For the Green Bay Packers, Monday night’s loss to the Chicago Bears had shades of the 2009 season. The gut-wrenching loss was eerily similar to the crushing defeats suffered a season ago to both the Pittsburgh Steelers and the Arizona Cardinals.
In all three instances, the Packers beat themselves as much, if not more than their opponent. A team-record 18 penalties negated big first downs, slowed down momentum, took away a third-quarter touchdown and prevented not one, but two fourth-quarter interceptions.
The penalties were also a problem a season ago, when Green Bay led the NFL in the number of yellow flags thrown by the officials.
The penalties also played a big role in both losses a season ago. Against the Steelers, Jarrett Bush’s game-clinching interception was negated by an illegal contact call, while the loss to the Cardinals was helped by a Daryn Colledge holding call on the overtime drive, negating a first down completion from Aaron Rodgers to Ryan Grant. Two plays later, Rodgers fumbled and the game ended.
If the Packers are hoping to hoist the Lombardi Trophy in February, this problem has to be cured. On Monday night, with momentum on its side and a 7-0 lead, a holding call (once again on Colledge) stalled a drive that seemed destined for another seven points, and a 14-0 lead midway thru the 2nd quarter.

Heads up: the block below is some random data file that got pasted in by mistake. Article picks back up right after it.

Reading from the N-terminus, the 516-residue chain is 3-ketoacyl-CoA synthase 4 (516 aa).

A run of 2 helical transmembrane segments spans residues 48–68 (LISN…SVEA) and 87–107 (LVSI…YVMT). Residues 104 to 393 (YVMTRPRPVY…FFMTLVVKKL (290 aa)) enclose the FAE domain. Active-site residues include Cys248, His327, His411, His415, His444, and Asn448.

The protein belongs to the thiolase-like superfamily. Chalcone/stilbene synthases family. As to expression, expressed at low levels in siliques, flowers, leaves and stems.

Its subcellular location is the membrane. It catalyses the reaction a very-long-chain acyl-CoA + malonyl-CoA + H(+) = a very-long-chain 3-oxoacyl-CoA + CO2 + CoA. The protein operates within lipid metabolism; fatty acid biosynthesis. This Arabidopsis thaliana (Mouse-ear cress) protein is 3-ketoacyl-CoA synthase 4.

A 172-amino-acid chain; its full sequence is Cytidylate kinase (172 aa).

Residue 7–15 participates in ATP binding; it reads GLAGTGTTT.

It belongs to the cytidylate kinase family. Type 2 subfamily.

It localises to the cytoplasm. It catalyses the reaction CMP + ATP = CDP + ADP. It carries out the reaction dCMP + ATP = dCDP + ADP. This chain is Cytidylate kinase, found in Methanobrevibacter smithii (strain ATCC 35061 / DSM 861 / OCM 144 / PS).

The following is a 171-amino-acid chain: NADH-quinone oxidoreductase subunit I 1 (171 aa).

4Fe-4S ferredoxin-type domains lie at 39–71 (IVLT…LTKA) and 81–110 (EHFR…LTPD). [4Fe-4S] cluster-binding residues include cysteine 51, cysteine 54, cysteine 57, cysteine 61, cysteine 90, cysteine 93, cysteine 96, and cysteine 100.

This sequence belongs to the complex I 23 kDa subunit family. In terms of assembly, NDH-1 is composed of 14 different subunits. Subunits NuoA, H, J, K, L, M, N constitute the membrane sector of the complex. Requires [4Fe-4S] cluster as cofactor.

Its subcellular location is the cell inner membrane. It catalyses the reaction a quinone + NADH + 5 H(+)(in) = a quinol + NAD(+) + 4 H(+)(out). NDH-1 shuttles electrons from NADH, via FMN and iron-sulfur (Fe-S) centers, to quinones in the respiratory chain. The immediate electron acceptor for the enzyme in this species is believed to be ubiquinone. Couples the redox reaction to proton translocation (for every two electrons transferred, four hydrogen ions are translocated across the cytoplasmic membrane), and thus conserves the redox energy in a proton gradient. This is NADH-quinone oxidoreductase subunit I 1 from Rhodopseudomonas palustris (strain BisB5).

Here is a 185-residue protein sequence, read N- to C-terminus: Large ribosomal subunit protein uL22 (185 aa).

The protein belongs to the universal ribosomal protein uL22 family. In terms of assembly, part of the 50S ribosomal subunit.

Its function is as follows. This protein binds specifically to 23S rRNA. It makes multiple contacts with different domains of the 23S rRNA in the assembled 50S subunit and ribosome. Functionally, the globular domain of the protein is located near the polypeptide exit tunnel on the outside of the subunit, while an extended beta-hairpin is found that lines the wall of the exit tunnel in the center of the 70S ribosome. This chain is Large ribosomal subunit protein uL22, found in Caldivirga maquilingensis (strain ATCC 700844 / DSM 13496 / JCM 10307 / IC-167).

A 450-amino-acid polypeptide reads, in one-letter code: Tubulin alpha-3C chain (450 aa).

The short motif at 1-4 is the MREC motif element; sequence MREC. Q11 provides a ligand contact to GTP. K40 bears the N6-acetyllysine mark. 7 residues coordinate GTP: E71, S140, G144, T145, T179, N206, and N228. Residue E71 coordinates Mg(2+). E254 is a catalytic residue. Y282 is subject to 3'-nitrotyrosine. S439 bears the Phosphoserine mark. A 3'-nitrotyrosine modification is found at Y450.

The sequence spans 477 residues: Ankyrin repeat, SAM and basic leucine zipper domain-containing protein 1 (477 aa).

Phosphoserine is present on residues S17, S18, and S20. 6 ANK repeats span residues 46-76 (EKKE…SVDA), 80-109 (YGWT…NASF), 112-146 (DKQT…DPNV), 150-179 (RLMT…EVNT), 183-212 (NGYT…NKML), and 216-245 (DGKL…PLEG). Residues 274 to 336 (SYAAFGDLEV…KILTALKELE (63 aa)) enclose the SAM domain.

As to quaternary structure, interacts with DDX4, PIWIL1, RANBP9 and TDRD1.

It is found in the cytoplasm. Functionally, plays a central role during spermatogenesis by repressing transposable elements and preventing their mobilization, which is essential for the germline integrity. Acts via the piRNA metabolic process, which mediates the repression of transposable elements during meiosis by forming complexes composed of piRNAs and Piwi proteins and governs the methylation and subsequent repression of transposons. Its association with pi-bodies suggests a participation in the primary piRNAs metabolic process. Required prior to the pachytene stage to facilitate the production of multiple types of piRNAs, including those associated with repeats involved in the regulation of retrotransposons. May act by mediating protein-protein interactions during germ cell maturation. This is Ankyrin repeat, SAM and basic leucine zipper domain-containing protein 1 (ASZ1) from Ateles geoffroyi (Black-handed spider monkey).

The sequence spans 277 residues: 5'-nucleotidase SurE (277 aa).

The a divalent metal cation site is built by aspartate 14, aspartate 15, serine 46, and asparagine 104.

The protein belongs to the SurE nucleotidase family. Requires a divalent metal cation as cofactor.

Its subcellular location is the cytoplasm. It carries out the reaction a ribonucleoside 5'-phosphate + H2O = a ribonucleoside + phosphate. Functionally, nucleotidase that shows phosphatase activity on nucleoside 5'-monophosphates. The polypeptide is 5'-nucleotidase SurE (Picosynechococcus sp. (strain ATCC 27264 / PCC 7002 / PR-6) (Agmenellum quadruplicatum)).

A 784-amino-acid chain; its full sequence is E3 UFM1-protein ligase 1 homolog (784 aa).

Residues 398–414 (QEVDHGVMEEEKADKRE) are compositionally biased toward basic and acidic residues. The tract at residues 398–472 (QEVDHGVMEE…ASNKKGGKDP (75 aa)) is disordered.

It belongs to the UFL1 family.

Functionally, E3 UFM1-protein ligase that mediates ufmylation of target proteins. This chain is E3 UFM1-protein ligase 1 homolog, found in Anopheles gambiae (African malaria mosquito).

Green Bay let Chicago hang around and before we knew it, the score was 10-7 at halftime and anybody’s game.
Fast forward to the third quarter where more mistakes helped the Bears stay in the game. Jermichael Finley’s touchdown catch was taken off the scoreboard because of another holding call, which was followed by a Mason Crosby blocked field goal.
So the score stays 10-7, while the Bears hadn’t moved the ball consistently since the first drive of the game, leaving the game as a disaster waiting to happen.
The disaster was sparked by return ace Devin Hester and finished off by the Packers inability to finish off an opponent. Something we’ve seen time and time again in the past two-plus seasons.
Defensive coordinator Dom Capers was supposed to solve this problem when he was hired after the dismal 6-10 team of 2008, but the Steelers and Cardinals both lit up Capers’ pass defense. And while statistically, the defense played well versus the Bears, Capers’ insistence on rushing just three and four guys in the final three quarters led to zero big plays, which was a big part of the team’s demise in the fourth quarter.
Also helping were those darn flags again. Two interceptions became Bears first downs because of questionable calls, while Charles Woodson couldn’t hold onto another poorly thrown pass by Jay Cutler.
This recurring theme must end soon. The Detroit Lions are next up on Sunday, but when the schedule stiffens up starting on October 24 (the Vikings and some gray-haired quarterback are in town), the Packers cannot continually beat themselves.
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Written by Mitch McLaughlin